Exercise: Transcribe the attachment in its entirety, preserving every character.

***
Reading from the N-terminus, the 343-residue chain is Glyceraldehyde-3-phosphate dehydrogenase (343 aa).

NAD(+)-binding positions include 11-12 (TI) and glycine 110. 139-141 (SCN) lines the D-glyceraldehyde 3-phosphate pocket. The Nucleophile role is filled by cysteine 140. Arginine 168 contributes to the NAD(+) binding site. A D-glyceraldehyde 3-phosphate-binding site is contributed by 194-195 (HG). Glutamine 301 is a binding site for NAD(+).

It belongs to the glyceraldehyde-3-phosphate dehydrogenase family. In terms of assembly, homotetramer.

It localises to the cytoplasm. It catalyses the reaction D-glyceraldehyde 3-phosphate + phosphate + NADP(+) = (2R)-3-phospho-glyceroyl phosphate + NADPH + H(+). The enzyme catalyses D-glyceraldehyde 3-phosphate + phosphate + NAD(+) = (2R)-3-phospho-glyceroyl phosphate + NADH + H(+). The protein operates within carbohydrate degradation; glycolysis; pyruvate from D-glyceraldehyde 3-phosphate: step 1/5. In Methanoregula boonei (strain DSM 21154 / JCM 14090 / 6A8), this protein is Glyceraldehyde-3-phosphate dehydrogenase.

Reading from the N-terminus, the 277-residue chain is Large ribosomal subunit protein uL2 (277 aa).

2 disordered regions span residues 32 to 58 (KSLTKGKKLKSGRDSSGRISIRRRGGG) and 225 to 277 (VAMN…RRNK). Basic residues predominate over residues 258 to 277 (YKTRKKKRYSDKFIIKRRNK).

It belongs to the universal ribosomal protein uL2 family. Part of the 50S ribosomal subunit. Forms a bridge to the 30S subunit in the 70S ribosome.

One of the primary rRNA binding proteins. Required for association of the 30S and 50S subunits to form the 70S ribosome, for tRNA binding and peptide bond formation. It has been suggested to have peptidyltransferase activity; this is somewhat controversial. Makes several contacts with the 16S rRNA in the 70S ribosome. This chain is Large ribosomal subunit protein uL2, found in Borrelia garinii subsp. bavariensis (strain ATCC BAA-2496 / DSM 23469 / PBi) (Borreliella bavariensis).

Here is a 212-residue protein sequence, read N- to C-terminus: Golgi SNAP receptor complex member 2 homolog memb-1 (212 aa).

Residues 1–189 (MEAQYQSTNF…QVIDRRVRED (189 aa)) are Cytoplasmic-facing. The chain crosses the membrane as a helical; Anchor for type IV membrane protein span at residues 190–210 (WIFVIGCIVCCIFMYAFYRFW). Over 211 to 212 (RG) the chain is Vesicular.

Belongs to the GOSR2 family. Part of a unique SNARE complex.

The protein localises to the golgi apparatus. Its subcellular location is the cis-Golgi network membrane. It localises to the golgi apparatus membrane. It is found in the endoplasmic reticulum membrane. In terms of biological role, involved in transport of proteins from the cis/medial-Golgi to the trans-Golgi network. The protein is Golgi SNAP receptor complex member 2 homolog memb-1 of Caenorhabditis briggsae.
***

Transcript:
Reading from the N-terminus, the 343-residue chain is Glyceraldehyde-3-phosphate dehydrogenase (343 aa).

NAD(+)-binding positions include 11-12 (TI) and glycine 110. 139-141 (SCN) lines the D-glyceraldehyde 3-phosphate pocket. The Nucleophile role is filled by cysteine 140. Arginine 168 contributes to the NAD(+) binding site. A D-glyceraldehyde 3-phosphate-binding site is contributed by 194-195 (HG). Glutamine 301 is a binding site for NAD(+).

It belongs to the glyceraldehyde-3-phosphate dehydrogenase family. In terms of assembly, homotetramer.

It localises to the cytoplasm. It catalyses the reaction D-glyceraldehyde 3-phosphate + phosphate + NADP(+) = (2R)-3-phospho-glyceroyl phosphate + NADPH + H(+). The enzyme catalyses D-glyceraldehyde 3-phosphate + phosphate + NAD(+) = (2R)-3-phospho-glyceroyl phosphate + NADH + H(+). The protein operates within carbohydrate degradation; glycolysis; pyruvate from D-glyceraldehyde 3-phosphate: step 1/5. In Methanoregula boonei (strain DSM 21154 / JCM 14090 / 6A8), this protein is Glyceraldehyde-3-phosphate dehydrogenase.

Reading from the N-terminus, the 277-residue chain is Large ribosomal subunit protein uL2 (277 aa).

2 disordered regions span residues 32 to 58 (KSLTKGKKLKSGRDSSGRISIRRRGGG) and 225 to 277 (VAMN…RRNK). Basic residues predominate over residues 258 to 277 (YKTRKKKRYSDKFIIKRRNK).

It belongs to the universal ribosomal protein uL2 family. Part of the 50S ribosomal subunit. Forms a bridge to the 30S subunit in the 70S ribosome.

One of the primary rRNA binding proteins. Required for association of the 30S and 50S subunits to form the 70S ribosome, for tRNA binding and peptide bond formation. It has been suggested to have peptidyltransferase activity; this is somewhat controversial. Makes several contacts with the 16S rRNA in the 70S ribosome. This chain is Large ribosomal subunit protein uL2, found in Borrelia garinii subsp. bavariensis (strain ATCC BAA-2496 / DSM 23469 / PBi) (Borreliella bavariensis).

Here is a 212-residue protein sequence, read N- to C-terminus: Golgi SNAP receptor complex member 2 homolog memb-1 (212 aa).

Residues 1–189 (MEAQYQSTNF…QVIDRRVRED (189 aa)) are Cytoplasmic-facing. The chain crosses the membrane as a helical; Anchor for type IV membrane protein span at residues 190–210 (WIFVIGCIVCCIFMYAFYRFW). Over 211 to 212 (RG) the chain is Vesicular.

Belongs to the GOSR2 family. Part of a unique SNARE complex.

The protein localises to the golgi apparatus. Its subcellular location is the cis-Golgi network membrane. It localises to the golgi apparatus membrane. It is found in the endoplasmic reticulum membrane. In terms of biological role, involved in transport of proteins from the cis/medial-Golgi to the trans-Golgi network. The protein is Golgi SNAP receptor complex member 2 homolog memb-1 of Caenorhabditis briggsae.